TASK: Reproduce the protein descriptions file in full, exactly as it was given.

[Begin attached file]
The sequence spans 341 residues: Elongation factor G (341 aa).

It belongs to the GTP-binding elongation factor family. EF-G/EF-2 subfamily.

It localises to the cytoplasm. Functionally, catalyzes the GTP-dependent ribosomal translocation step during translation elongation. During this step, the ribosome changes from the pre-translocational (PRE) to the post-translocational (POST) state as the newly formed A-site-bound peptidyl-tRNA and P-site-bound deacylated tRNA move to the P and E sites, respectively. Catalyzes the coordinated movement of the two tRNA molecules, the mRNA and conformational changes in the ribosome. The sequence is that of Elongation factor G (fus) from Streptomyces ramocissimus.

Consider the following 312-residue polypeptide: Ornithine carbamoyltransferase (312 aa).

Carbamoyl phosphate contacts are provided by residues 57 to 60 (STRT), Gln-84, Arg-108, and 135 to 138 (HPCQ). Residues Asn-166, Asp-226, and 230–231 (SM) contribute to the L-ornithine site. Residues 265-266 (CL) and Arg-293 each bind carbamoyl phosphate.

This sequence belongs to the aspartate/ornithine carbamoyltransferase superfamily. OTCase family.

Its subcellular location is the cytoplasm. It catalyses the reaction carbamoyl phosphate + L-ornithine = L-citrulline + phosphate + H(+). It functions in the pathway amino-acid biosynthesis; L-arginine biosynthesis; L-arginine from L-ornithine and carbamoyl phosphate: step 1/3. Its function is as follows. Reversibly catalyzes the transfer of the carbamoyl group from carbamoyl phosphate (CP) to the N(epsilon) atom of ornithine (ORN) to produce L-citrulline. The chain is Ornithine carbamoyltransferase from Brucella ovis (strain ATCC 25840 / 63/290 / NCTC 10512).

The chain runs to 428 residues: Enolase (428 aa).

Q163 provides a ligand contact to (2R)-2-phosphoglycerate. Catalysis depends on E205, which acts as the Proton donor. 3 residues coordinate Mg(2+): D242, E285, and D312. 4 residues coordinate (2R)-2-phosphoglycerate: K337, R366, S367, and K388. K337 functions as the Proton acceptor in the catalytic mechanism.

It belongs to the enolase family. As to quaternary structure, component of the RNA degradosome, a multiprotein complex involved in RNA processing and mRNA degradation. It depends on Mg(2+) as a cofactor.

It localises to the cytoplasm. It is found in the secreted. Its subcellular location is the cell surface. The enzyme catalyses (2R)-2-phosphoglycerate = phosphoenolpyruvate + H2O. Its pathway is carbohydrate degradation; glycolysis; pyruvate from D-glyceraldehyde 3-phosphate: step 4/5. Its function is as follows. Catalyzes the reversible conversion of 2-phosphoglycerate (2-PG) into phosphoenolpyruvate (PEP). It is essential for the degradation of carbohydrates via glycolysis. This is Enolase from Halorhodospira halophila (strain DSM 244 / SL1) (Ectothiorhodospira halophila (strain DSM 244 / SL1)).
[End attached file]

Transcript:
The sequence spans 341 residues: Elongation factor G (341 aa).

It belongs to the GTP-binding elongation factor family. EF-G/EF-2 subfamily.

It localises to the cytoplasm. Functionally, catalyzes the GTP-dependent ribosomal translocation step during translation elongation. During this step, the ribosome changes from the pre-translocational (PRE) to the post-translocational (POST) state as the newly formed A-site-bound peptidyl-tRNA and P-site-bound deacylated tRNA move to the P and E sites, respectively. Catalyzes the coordinated movement of the two tRNA molecules, the mRNA and conformational changes in the ribosome. The sequence is that of Elongation factor G (fus) from Streptomyces ramocissimus.

Consider the following 312-residue polypeptide: Ornithine carbamoyltransferase (312 aa).

Carbamoyl phosphate contacts are provided by residues 57 to 60 (STRT), Gln-84, Arg-108, and 135 to 138 (HPCQ). Residues Asn-166, Asp-226, and 230–231 (SM) contribute to the L-ornithine site. Residues 265-266 (CL) and Arg-293 each bind carbamoyl phosphate.

This sequence belongs to the aspartate/ornithine carbamoyltransferase superfamily. OTCase family.

Its subcellular location is the cytoplasm. It catalyses the reaction carbamoyl phosphate + L-ornithine = L-citrulline + phosphate + H(+). It functions in the pathway amino-acid biosynthesis; L-arginine biosynthesis; L-arginine from L-ornithine and carbamoyl phosphate: step 1/3. Its function is as follows. Reversibly catalyzes the transfer of the carbamoyl group from carbamoyl phosphate (CP) to the N(epsilon) atom of ornithine (ORN) to produce L-citrulline. The chain is Ornithine carbamoyltransferase from Brucella ovis (strain ATCC 25840 / 63/290 / NCTC 10512).

The chain runs to 428 residues: Enolase (428 aa).

Q163 provides a ligand contact to (2R)-2-phosphoglycerate. Catalysis depends on E205, which acts as the Proton donor. 3 residues coordinate Mg(2+): D242, E285, and D312. 4 residues coordinate (2R)-2-phosphoglycerate: K337, R366, S367, and K388. K337 functions as the Proton acceptor in the catalytic mechanism.

It belongs to the enolase family. As to quaternary structure, component of the RNA degradosome, a multiprotein complex involved in RNA processing and mRNA degradation. It depends on Mg(2+) as a cofactor.

It localises to the cytoplasm. It is found in the secreted. Its subcellular location is the cell surface. The enzyme catalyses (2R)-2-phosphoglycerate = phosphoenolpyruvate + H2O. Its pathway is carbohydrate degradation; glycolysis; pyruvate from D-glyceraldehyde 3-phosphate: step 4/5. Its function is as follows. Catalyzes the reversible conversion of 2-phosphoglycerate (2-PG) into phosphoenolpyruvate (PEP). It is essential for the degradation of carbohydrates via glycolysis. This is Enolase from Halorhodospira halophila (strain DSM 244 / SL1) (Ectothiorhodospira halophila (strain DSM 244 / SL1)).